2017 - 2021
My Father’s Things
My father died on the day after his 92nd birthday. After the initial weeks of grieving I began photographing his things. Driven by sorrow and a need to hold on to him, over the following nine months I photographed everything that he had left behind at the hour of his death; everything he possessed.
In my exploration of his world I came across things that I had expected to find – e.g. his clothes, birthday cards and many, many books – and other items that were a surprise e.g. notes written to me and my siblings, early paintings and, yes, his Viagra. The resulting photographic work, ‘My Father’s Things’ (working title), comprises 9000+ images, many of them surprisingly beautiful.
Although a depiction of one person’s property, the body of work has a universality and the images have a resonance on several levels including:
• Having to sort out the things belonging to one’s deceased loved ones is an experience that touches the lives of many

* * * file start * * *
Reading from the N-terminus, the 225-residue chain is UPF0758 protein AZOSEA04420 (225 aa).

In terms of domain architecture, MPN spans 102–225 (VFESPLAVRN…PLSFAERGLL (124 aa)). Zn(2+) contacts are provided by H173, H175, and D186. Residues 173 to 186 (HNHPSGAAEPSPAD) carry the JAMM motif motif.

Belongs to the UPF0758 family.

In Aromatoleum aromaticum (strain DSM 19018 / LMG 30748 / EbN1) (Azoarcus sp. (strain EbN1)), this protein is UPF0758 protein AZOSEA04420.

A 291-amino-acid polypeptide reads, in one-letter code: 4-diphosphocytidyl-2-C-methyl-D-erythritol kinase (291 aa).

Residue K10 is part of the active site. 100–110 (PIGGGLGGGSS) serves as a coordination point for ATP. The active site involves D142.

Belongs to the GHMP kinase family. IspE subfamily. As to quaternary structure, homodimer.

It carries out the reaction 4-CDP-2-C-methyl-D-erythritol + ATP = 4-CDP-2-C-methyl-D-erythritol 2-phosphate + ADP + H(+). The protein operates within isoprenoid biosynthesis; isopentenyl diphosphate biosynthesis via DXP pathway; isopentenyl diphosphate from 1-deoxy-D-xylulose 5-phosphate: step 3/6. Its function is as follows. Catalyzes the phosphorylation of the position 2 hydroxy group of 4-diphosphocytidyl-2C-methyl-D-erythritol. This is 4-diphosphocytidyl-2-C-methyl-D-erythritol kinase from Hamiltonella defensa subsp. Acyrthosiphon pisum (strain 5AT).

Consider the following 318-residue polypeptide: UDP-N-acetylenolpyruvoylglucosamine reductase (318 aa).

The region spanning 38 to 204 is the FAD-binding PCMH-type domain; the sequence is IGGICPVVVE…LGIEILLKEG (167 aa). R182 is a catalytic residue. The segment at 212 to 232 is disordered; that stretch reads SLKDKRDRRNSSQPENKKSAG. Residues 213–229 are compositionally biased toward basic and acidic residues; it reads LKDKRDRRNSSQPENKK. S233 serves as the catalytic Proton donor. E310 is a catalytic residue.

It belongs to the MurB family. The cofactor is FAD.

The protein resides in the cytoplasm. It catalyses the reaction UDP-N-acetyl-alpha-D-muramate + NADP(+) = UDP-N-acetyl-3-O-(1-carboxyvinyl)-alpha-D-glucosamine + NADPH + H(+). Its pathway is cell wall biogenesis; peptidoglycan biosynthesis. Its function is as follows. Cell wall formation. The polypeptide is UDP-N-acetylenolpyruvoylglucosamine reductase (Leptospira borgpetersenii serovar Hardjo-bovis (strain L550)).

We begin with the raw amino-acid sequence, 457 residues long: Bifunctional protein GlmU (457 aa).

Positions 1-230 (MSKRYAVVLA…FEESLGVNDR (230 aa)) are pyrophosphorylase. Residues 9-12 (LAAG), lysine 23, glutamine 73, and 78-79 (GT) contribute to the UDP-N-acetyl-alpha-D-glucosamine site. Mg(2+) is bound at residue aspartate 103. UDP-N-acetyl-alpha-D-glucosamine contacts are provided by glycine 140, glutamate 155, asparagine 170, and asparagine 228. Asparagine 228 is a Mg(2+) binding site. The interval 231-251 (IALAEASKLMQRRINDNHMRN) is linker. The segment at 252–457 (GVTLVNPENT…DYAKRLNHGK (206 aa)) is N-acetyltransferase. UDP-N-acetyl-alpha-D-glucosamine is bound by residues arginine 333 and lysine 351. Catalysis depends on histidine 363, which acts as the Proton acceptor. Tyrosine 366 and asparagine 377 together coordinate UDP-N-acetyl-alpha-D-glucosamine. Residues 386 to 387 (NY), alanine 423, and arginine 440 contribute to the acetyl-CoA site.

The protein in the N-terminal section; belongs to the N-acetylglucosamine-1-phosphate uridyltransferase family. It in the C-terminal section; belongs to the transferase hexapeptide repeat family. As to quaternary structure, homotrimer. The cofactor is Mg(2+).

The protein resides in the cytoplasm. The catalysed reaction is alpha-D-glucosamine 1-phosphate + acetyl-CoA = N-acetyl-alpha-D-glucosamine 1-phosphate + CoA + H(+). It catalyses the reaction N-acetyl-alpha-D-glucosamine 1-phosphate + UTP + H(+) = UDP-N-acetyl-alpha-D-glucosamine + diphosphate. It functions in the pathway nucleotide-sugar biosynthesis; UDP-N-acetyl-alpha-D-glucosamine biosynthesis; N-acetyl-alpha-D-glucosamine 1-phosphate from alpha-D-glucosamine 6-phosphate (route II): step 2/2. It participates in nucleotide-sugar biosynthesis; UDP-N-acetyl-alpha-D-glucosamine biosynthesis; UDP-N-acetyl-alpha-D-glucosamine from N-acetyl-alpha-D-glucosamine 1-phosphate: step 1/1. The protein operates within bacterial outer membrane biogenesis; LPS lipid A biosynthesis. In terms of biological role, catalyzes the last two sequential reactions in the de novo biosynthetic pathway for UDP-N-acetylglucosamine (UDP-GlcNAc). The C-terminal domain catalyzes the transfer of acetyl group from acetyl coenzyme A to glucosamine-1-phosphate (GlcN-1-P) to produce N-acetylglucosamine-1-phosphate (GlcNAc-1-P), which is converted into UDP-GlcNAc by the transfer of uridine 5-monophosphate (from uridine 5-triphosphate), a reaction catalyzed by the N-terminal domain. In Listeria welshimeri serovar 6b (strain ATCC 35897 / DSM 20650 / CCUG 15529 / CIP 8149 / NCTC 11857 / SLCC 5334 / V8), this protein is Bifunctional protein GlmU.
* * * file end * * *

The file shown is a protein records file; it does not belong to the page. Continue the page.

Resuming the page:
• The discovery of what a person retains over many decades and across several house moves
• The contemplation of the intrinsic merits of design and utility in everyday objects we handle
• The importance attached to possessions and what will become of ours after our own passing.
• The pleasure of seeing in the collection, things we used to have in our own families and had forgotten about
My father, Brian Aldiss, had had a full and colourful life; from serving in the Far East during WW 2, through two marriages to becoming a famous Grand Master of Science Fiction. Awarded an O.B.E and two honorary degrees, he had amassed an extensive library; almost every book on the shelves contained pages of particular interest bearing his mark. He owned recordings of music from all over the world and artworks, many his own, filled the walls. Looking at these still life images, there is just as much interest in the everyday objects such a nailbrush, a pair of shoes, the contents of a desk drawer, as in the more unusual - his literary awards and medals.
I am thankful that a special set of circumstances contributed to the successful completion of my project: my geographical and emotional proximity to my father; enjoying 24hour access to his house and possessions; having an understanding family; and, although working against the clock, sufficient time to photograph everything. Without these such a task would have been impossible.
This unique set of images is a study of what we collect as we go through life and what we leave behind.